I am real, don't turn me into memory or myth
Let me be real, real
And I'll show you what it means to love this
To be real

Shepherds bending to the ground, Bethlehem is safe and sound
Joseph, you look brave and true
But do we know what it was like to be you?
How many sleepless nights awake, found you desperate and afraid?
And as I turn to walk away, I hear you say
I am real, don't turn me into memory or myth
Let me be real, real
And I'll show you what it means to love like this

To love like you don't even care about the hurry and the hustle
Like you are unaware December comes with so much trouble
Cause you believe a Baby came, not in paintings or in plays
But every minute, every hour, every day
To be real
Real

You are real, real
Show us what it means to love like this
To be real, to be real
More than a memory, more than a story
Real

Tuesday, December 2, 2014

#GivingTuesday



In the United States, we have Black Friday and Cyber Monday. I participated in both. But now we have #GivingTuesday and I'm going to participate in that too. This is a day that was created to help balance out the highly materialistic aspect of the Christmas season. Giving Tuesday is about encouraging people to increase their charitable giving and to share a little about what causes they care about. I care about spreading the love of Jesus and I care about the pain that many people live with because of OCD. So today I'm donating to Missions of Hope International (an organization working to provide hope, education, vocational training, and the love of Christ to communities in Kenya) and to the International OCD Foundation. My donations are not big. But a lot of people giving a little bit can really add up!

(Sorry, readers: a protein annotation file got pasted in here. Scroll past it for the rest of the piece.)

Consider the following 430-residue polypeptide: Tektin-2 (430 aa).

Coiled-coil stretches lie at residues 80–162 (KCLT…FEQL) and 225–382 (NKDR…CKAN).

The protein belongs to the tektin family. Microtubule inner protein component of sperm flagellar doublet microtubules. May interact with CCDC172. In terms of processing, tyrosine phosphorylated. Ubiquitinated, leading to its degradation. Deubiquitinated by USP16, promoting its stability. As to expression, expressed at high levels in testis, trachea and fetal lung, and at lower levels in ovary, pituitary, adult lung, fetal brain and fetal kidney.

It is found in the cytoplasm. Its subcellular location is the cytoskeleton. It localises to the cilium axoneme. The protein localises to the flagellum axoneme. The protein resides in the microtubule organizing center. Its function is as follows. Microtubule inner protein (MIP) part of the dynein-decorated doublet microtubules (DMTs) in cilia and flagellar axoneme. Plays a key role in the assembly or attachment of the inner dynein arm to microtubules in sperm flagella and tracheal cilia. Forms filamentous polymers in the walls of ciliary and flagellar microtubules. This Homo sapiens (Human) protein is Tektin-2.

Wednesday, November 19, 2014

And The Back Story

Sorry guys. This is a bit of a long one.

Phew! I'm tired. What an autumn it has been. A little of it has been good, unfortunately, a lot of it not so good. I spent 5 hours in the Emergency Room two days ago, suffering from vomiting and severe nausea that just would not stop. It was awful. I'm very thankful to the nurses and doctors that helped me to feel better. I'm definitely better today, but still have some weakness and a lingering headache that I wish would go away.

I've also had a few other things going on that I've been struggling with, but I won't bore you with all of those details. I'm not going to sugar coat it though, it's been painful.

One big positive is that Jim's doctor believes he is in "deep-remission." That is huge and I'm so thankful. Because of that, the doctor suggested that Jim could stop taking his bi-monthly infusions if he chooses. But then, that means that there is nothing preventing Jim from getting another life threatening flare of Crohn's. Of course, I want him to stay on the meds, and Jim wants off. I'm terrified. Sigh.